For elderly patients, pharmacists are often the most accessible health care providers. Being knowledgeable about the guidelines and risk factors for patients is important to ensure that they get the proper counseling on vaccines.
The scope of pharmacist-administered vaccine administration varies from state to state, but in most states, a pharmacist is able to assess and administer at least the influenza and pneumococcal vaccines. If a state limits administering other vaccines, pharmacists can still educate and recommend them to their health care providers for further evaluation.
Joanna Lewis, PharmD, MBA, has worked in a variety of practice settings, most recently as a coordinator at Duke University Hospital in Durham, North Carolina.
- Weng NP. Aging of the immune system: how much can the adaptive immune system adapt? Immunity. 2006;24(5): 495-499.
- Esposito S, Franco E, Gavazzi G, et al. The public health value of vaccination for seniors in Europe. Vaccine. 2018;36(19):2523-2528. doi: 10.1016/j.vaccine.2018.03.053.
- Ozawa S, Portnoy A, Getaneh H, et al. Modeling the economic burden of adult vaccine-preventable diseases in the United States. Health Aff (Millwood). 2016;35(11):2124-2132.
- CDC. General best practice guidelines for immunization course. cdc.gov/vaccines/ed/general-recs/index.html. Updated February 22, 2018. Accessed February 25, 2019.
- CDC. Influenza ACIP vaccine recommendations. cdc.gov/vaccines/hcp/acip-recs/vacc-specific/flu.html. Updated September 5, 2018. Accessed January 25, 2019.
- Gravenstein S, Davidson HE, Taljaard M, et al. Comparative effectiveness of high-dose versus standard-dose influenza vaccination on numbers of US nursing home residents admitted to hospital: a cluster-randomised trial. Lancet Respir Med. 2017;5(9):738-746. doi: 10.1016/S2213-2600(17)30235-7.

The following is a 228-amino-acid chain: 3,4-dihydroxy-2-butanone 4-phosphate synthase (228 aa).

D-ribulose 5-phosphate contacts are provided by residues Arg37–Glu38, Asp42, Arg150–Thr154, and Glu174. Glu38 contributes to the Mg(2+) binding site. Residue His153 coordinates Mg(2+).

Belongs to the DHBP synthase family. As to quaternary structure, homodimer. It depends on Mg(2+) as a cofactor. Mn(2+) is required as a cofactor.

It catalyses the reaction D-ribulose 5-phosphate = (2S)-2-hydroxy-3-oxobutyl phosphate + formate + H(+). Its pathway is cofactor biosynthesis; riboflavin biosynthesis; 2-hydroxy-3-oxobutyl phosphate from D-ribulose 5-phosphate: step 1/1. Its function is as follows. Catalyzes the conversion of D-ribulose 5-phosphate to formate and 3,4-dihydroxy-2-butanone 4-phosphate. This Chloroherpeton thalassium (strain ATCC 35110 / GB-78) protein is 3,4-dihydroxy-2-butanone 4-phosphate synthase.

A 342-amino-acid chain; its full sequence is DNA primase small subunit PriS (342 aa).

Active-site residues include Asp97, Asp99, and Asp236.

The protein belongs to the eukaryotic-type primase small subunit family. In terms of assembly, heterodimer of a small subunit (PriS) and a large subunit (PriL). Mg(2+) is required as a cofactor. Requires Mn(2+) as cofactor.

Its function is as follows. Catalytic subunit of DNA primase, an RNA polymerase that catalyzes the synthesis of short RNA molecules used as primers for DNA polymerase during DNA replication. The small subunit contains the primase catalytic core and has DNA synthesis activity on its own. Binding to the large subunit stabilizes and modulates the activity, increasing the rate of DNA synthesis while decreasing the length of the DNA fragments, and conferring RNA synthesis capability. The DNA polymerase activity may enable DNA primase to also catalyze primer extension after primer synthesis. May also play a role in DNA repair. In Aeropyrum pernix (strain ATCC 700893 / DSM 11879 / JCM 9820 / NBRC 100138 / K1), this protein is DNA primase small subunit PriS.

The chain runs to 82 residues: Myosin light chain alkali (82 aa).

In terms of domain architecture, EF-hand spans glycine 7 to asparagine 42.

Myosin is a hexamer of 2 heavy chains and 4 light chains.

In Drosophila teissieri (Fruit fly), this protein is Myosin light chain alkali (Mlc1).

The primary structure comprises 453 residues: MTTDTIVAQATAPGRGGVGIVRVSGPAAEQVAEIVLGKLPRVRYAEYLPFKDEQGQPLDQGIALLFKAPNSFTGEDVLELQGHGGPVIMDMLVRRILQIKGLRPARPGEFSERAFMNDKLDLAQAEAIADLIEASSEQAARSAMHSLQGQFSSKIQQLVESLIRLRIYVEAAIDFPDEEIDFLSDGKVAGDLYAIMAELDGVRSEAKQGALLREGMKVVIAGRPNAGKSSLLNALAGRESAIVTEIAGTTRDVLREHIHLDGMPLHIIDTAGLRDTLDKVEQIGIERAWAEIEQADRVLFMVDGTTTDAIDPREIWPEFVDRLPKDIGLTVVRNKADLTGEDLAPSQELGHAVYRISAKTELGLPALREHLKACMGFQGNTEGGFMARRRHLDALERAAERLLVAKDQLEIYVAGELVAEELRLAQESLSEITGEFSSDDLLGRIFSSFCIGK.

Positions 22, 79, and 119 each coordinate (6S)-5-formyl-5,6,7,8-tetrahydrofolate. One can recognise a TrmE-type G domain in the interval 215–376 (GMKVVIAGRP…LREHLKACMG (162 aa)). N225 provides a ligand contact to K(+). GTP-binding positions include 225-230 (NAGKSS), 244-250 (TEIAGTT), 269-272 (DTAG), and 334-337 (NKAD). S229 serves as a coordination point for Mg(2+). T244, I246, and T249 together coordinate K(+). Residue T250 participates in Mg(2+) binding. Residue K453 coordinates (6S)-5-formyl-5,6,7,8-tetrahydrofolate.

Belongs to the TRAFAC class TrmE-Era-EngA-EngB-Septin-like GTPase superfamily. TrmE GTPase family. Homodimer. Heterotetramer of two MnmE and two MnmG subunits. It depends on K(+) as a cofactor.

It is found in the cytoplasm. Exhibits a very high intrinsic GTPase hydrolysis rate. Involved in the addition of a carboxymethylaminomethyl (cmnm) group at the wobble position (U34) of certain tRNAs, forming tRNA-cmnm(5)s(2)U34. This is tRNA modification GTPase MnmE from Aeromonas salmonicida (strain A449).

- Dunkle LM, Izikson R, Patriarca P, et al. Efficacy of recombinant influenza vaccine in adults 50 years of age or older. N Engl J Med. 2017;376(25): 2427-2436. doi: 10.1056/NEJMoa1608862.
- CDC. Active bacterial core surveillance (ABCs). cdc.gov/abcs/reports-findings/surv-reports.html. Updated July 17, 2018. Accessed January 29, 2019.
- CDC. Pneumococcal vaccine timing for adults. cdc.gov/vaccines/vpd/pneumo/downloads/pneumo-vaccine-timing.pdf. Updated November 30, 2015. Accessed January 25, 2019.
- Oxman MN, Levin MJ, Johnson GR, et al. A vaccine to prevent herpes zoster and postherpetic neuralgia in older adults. N Engl J Med. 2005;352(22): 2271-2284.
- CDC. Shingles (herpes zoster). cdc.gov/shingles/vaccination.html. Updated January 25, 2018. Accessed January 27, 2019.
- Rubin LG, Levin MJ, Ljungman P, et al. 2013 IDSA clinical practice guidelines for vaccination of the immunocompromised host. Clin Infect Dis. 2014;58(3):e44-100. doi: 10.1093/cid/cit684.
- US Department of Health and Human Services, Office of Disease Prevention and Health Promotion. Healthy People 2020. Immunization and infectious diseases. HealthyPeople.gov website. healthypeople.gov/2020/topics-objectives/topic/immunization-and-infectious-diseases. Updated February 21, 2019. Accessed February 25, 2019.